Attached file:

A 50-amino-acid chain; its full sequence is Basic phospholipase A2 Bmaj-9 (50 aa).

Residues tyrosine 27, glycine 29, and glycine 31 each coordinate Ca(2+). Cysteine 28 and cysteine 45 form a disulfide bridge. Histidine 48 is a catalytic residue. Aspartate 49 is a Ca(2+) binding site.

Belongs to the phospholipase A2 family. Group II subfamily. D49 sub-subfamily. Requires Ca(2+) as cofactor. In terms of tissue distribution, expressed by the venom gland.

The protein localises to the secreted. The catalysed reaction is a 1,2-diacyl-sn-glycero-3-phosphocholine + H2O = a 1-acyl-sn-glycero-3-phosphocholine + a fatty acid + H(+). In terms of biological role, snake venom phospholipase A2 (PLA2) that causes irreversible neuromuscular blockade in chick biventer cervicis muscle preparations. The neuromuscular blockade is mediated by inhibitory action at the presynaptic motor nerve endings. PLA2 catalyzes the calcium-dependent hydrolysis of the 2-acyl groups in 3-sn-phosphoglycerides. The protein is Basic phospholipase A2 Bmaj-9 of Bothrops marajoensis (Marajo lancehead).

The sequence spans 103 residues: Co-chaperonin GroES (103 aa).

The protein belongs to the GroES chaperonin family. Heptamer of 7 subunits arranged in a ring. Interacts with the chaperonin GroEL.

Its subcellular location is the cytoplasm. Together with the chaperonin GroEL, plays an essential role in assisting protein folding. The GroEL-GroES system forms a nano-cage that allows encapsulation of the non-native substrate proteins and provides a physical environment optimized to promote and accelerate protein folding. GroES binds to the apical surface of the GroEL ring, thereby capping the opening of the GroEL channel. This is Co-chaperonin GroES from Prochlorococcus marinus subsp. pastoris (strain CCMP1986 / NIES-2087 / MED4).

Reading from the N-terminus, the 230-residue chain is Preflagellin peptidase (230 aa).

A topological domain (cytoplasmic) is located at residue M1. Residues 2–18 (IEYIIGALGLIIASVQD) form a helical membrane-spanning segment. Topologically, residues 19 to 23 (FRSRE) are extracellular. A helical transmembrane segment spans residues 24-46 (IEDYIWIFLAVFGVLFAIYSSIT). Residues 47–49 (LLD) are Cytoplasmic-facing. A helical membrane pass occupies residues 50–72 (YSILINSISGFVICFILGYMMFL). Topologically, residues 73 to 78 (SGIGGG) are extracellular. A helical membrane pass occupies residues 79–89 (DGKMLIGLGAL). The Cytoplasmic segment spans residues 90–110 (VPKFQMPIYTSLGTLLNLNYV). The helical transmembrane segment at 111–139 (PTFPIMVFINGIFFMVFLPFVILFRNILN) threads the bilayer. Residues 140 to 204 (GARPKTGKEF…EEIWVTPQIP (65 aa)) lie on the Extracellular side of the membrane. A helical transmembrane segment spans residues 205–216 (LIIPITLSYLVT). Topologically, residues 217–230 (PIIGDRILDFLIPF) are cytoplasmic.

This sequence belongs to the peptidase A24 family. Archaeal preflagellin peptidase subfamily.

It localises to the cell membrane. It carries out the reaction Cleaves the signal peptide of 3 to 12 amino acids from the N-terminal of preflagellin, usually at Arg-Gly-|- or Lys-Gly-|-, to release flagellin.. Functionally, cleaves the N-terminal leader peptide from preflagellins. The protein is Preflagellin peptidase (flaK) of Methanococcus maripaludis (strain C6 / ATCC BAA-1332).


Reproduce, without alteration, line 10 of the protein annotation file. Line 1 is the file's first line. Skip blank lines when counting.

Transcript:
This sequence belongs to the peptidase A24 family. Archaeal preflagellin peptidase subfamily.